Best Red Wines for Summer

When the temperatures soar and you’re a red wine drinker, rest assured there are styles out there to please your palate. Cabernet Sauvignon, Zinfandel, Syrah, and Merlot tend to be too heavy/tannic to be pleasurable when the weather temps are 80+ degrees. Here’s a list of some enjoyable red vinos to have you going back for another glass.

If you aren’t drinking Beaujolais, you are missing out on some of the prettiest and easy drinking red wines from France, that still offer a lot of complexity. Beaujolais Rouge is produced from the Gamay grape and it’s not meant for only drinking in November. Beaujolais wines are very fruity and generally have lower tannins than most red wines, which make them a fun summery sipper. Look for the region of Morgon and Régnié if you do want more tannin and grip.

Pinot Noir
Who doesn’t love a pinot? I don’t think a lot of explanation is needed here, but Pinots from Burgundy, Alsace, and Oregon are going to be way more summery than a lot of the bigger styles from California. Don’t overlook South Africa, they are making some lovely Pinots, and even the Italians are growing it in the northern regions, known as Pinot Nero.

Don’t be intimidated by the name of this grape from Piedmont, Italy. It’s not sweet, however one of the fruitiest reds with practically zero tannins. Put a slight chill on this wine and enjoy with your summery fare, especially cured meats and cheeses. Perhaps a watermelon salad with prosciutto, arugula, fresh mozzarella and aged balsamic? Yes please!

Delicious, fruity, and wonderfully aromatic, Grenache envelopes a feeling of driving through the Mediterranean soaking in the bountiful garigue aromas. Grenache is widely planted throughout the world, but is best expressed in the south of France and numerous regions across Spain, as well as in Sardinia. Note that in Spain it is called Garnacha and in Italy it is known as Cannonau.

Frappa what? Ok maybe you’ve never heard of the Frappato grape, but it’s high time you should! This light bodied wine is mostly grown in Sicily and as you know, it gets particularly hot in the summer there. Pour a glass of Frappato with a slight chill to it and you’ll be amazed by the dark color and intense, yet very fresh grapey aromas. This wine will pair with all sorts of cuisines and can handle some spice.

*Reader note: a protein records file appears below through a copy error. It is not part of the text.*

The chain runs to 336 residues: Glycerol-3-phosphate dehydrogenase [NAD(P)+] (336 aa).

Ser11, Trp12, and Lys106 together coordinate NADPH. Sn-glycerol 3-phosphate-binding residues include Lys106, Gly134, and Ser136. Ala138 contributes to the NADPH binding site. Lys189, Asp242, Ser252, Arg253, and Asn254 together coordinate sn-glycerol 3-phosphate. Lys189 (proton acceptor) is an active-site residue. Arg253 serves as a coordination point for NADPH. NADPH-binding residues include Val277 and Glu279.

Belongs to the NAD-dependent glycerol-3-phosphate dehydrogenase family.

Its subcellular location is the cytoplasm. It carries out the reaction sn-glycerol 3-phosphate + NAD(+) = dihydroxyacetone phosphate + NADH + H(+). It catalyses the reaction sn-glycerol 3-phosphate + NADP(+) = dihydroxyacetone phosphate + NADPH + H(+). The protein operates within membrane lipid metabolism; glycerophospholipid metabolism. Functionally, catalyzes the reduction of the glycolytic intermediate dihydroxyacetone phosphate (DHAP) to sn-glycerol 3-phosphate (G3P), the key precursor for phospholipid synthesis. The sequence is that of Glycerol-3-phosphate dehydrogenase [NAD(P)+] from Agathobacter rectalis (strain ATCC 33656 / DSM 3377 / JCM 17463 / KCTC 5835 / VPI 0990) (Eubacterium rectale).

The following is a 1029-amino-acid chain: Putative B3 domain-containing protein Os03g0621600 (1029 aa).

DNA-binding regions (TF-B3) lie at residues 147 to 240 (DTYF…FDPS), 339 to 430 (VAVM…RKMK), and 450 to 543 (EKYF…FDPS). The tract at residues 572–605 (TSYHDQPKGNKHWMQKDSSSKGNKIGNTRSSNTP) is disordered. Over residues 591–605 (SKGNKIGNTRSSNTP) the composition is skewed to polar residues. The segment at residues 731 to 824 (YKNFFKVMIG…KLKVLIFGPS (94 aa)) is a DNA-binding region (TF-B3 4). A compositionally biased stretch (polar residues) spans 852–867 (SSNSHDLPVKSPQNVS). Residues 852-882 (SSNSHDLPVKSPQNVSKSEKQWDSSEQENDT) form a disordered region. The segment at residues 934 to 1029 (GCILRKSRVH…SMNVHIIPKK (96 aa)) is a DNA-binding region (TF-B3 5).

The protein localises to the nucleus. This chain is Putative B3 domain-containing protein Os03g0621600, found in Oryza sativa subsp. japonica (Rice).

Nerello Mascalese 
Wine Expressions talks a lot about this grape and rightfully so because it’s so darn tasty. It’s mostly planted in Sicily and along the slopes of Mt. Etna and produces a light bodied wine reminiscent of Pinot Noir, but with the spice of a Sicilian. You can find it blended with Frappato at times for an exciting wine. Making some grilled sausages? Pair it up perfectly with a bottle of Nerello!

Yes, another Italian grape! Do you know there’s over 2,000 grape varieties grown throughout Italy? This is the reason why they offer so much diversity in styles. Schiava is a wonderful alternative to Pinot Noir; it is a light bodied and aromatic wine with wonderful acidity. It is grown in the Alto Adige region, however they also grow it in Germany and it is known there as Trollinger.

Not to be left out of the list are some of the blends out of Portugal. They can vary on the spectrum of tannin levels, but the wines from Alentejo produced from the Trincadeira grape tend to be lighter and with really bright red fruit characteristics. As always, talk to your local wine shop clerk for their suggestions. Cheers!

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